Islamabad: The latest advertisement by Google depicts two elderly friends who reunite for the first time after the partition of India and Pakistan, capturing the entire process in less than four minutes.
If only it were that simple in reality.
For several people across the border, this is a dream that might just remain unrealised thanks to the stringent visa regulations that both countries impose on each other.
Even though both countries have moved forward by introducing a liberalised visa regime, which includes visa on arrival for senior citizens, the truth is that it remains quite a task for the common man.
Take 98-year-old Sardar Mohammed Habib Khan, a former Pakistani government official, for example. While he hails from Pakistan-occupied Kashmir, as a forest official he worked in Srinagar and Baramulla in the state of Jammu and Kashmir in the 1940s and had applied to visit the cities three times over but with no luck.
"I have such fond memories of Dehradun because that is where I was trained to be a forest official," he says. "But now, at the ripe old age of 98, it's almost impossible to travel, chips in his son who is in 60s.
It is wishes like these that seem impossible to grant. For Indians too, with roots in Pakistan, there is a
certain wistfulness that creeps in every time they talk about the city they were born in.
"I find it ironic that I can travel the world over but can't visit Lahore without someone standing surety for me. I don't know anyone in Pakistan now but want to visit," says 87-year-old Visharda Dhawal, who moved to India during the partition.
Ashraf J Qazi, former Pakistani High Commissioner to India, stresses on the need for easier visa regimes.
"People-to-people contacts are necessary otherwise we will live in ignorance. While the elite, businessmen, students, journalists and others get to visit, people from all classes should get a chance," Qazi told PTI.
For Amrita Sodhi, a young girl from Delhi, visiting Nankana Sahib is her dream.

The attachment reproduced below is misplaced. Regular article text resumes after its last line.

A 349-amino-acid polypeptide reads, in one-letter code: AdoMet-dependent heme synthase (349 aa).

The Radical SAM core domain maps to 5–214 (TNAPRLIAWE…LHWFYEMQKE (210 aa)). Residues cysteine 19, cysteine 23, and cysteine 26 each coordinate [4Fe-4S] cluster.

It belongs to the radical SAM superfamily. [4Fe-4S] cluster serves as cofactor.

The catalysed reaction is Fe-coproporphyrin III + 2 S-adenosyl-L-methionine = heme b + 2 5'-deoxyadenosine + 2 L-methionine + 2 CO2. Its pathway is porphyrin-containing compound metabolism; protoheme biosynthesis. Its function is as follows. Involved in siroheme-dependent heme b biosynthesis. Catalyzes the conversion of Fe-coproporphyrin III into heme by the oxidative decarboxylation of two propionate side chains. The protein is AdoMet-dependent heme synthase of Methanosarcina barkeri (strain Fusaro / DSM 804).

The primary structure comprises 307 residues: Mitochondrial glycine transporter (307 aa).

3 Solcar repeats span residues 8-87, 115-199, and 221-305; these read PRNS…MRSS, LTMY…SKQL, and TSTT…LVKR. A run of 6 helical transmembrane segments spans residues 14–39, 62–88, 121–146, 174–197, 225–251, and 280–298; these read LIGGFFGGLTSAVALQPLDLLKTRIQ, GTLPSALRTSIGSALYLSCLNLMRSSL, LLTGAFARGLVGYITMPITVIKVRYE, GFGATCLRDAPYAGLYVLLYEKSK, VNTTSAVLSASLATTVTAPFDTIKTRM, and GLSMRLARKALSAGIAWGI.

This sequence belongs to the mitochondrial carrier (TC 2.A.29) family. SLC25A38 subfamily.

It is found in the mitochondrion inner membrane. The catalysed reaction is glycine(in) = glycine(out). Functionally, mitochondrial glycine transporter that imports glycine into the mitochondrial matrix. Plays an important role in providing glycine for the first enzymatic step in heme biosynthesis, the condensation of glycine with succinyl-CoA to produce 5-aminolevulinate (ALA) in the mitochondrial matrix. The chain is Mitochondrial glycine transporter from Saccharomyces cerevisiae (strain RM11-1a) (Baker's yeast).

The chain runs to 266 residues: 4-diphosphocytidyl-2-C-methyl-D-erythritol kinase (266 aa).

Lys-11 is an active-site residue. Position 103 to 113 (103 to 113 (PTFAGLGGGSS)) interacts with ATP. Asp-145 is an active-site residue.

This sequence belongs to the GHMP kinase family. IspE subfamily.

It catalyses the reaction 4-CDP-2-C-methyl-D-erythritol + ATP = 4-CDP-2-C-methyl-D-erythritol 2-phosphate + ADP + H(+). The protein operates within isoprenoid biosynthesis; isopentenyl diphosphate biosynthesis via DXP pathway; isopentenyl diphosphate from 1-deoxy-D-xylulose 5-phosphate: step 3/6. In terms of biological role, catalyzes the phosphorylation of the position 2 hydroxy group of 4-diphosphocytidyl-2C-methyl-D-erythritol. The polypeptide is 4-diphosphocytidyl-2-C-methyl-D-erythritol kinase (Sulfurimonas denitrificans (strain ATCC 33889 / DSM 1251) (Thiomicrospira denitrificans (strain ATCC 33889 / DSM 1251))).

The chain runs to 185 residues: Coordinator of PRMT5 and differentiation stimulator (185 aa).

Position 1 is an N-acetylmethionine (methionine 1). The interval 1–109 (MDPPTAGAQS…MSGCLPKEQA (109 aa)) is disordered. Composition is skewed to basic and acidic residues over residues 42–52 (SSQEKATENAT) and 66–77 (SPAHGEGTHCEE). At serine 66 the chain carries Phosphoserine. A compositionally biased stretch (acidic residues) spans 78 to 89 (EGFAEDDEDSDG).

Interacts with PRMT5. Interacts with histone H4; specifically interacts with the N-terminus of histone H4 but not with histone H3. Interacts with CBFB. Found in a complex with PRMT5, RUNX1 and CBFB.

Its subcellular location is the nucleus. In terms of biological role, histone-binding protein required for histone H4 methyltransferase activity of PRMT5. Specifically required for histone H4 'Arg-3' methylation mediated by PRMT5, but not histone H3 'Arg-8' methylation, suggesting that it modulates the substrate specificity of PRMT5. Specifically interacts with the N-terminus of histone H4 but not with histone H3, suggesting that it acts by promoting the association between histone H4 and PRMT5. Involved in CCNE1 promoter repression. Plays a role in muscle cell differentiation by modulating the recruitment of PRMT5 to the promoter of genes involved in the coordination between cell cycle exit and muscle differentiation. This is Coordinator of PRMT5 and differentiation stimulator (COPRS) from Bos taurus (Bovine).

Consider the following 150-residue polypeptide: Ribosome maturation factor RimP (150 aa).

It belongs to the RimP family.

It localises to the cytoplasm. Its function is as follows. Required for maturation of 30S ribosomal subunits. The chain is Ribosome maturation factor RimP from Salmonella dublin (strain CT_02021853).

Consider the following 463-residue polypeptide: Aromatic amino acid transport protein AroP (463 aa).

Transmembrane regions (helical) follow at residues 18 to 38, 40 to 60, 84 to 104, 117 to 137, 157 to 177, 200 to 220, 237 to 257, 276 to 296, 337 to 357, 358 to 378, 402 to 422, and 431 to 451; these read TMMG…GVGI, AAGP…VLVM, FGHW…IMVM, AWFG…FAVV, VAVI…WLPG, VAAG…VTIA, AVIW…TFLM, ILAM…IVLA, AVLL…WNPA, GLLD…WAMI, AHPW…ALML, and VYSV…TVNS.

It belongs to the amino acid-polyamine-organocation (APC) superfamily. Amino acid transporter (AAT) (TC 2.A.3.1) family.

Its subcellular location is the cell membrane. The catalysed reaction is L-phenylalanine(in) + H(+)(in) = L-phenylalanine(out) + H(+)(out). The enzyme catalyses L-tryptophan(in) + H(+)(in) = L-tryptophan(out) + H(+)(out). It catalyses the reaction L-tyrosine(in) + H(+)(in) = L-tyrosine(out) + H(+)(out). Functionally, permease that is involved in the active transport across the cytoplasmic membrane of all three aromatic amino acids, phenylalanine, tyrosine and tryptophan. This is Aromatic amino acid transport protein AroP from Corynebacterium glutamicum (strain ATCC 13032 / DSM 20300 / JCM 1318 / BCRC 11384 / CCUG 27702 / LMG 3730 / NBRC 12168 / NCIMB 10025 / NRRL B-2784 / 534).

"I want to visit Nankana sahib and also see other parts of Pakistan where my family lived before partition. I really wish the Google ad is watched by all officials and they realise the emotional bond that exists even after years of partition," she said.
The tearjerker Google ad, meanwhile, has gone viral with many across the border appreciating it. Social media is buzzing with it.
In September 2012, India and Pakistan had signed the much-awaited liberalised visa agreement, which included for the first time a group tourist and a pilgrim visa, separate visa for businessmen and visa on arrival for those over 65 years of age.
However it ran into rough weather as bilateral tensions escalated.
It was only in April this year that the visa on arrival for senior citizens, which was supposed to start on January 15, was put into place. While the group tourist visa is still on hold, both countries put the blame on each other's door for the non-implementation of the process.
But it's the common man and his family that suffers.
For Fawad A to meet his Indian brother-in-law, a third country has to be chosen each time.
"It's really so hard for my parents not to be able to meet their daughter and son-in-law when they want to, even though it's barely a two-hour flight," he said.
But whether you are an Indian or a Pakistani, extensive security checks are carried out before the visa is granted. An official lamented, "Both countries have already liberalised visa to a large extent. But tragically it remains on paper."
"For example, visas for diplomats have to be given in a month's time but it takes at least three months. Before expanding further, what is already signed should be implemented to its last word," he said.
He said that given the Indo-Pak history and security dimensions, visa cannot be issued simply.
"These days the waiting time for a visa is much shorter. If one already has a security clearance, it is faster the next time around," the official said.
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Updated Date: Nov 15, 2013 14:39:02 IST